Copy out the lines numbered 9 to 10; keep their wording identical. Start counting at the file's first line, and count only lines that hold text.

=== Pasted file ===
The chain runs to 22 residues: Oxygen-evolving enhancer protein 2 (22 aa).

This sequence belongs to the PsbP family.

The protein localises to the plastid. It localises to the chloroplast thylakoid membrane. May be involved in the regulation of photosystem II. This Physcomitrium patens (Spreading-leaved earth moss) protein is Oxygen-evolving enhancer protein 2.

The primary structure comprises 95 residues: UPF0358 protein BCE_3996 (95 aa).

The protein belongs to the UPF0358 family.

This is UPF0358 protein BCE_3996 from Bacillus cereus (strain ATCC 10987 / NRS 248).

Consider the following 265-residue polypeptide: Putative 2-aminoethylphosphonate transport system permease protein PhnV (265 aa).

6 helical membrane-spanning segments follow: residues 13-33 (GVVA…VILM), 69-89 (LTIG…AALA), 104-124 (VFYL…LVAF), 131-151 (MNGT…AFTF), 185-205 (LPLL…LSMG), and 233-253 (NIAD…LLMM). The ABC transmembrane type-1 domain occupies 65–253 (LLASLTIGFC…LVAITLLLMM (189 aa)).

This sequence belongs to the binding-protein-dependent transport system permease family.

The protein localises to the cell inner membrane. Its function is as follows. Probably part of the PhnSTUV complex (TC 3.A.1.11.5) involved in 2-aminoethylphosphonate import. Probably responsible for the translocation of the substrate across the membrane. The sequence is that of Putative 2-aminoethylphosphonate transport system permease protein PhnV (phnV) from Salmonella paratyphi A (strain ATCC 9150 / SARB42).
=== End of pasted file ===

This sequence belongs to the binding-protein-dependent transport system permease family.

The protein localises to the cell inner membrane. Its function is as follows. Probably part of the PhnSTUV complex (TC 3.A.1.11.5) involved in 2-aminoethylphosphonate import. Probably responsible for the translocation of the substrate across the membrane. The sequence is that of Putative 2-aminoethylphosphonate transport system permease protein PhnV (phnV) from Salmonella paratyphi A (strain ATCC 9150 / SARB42).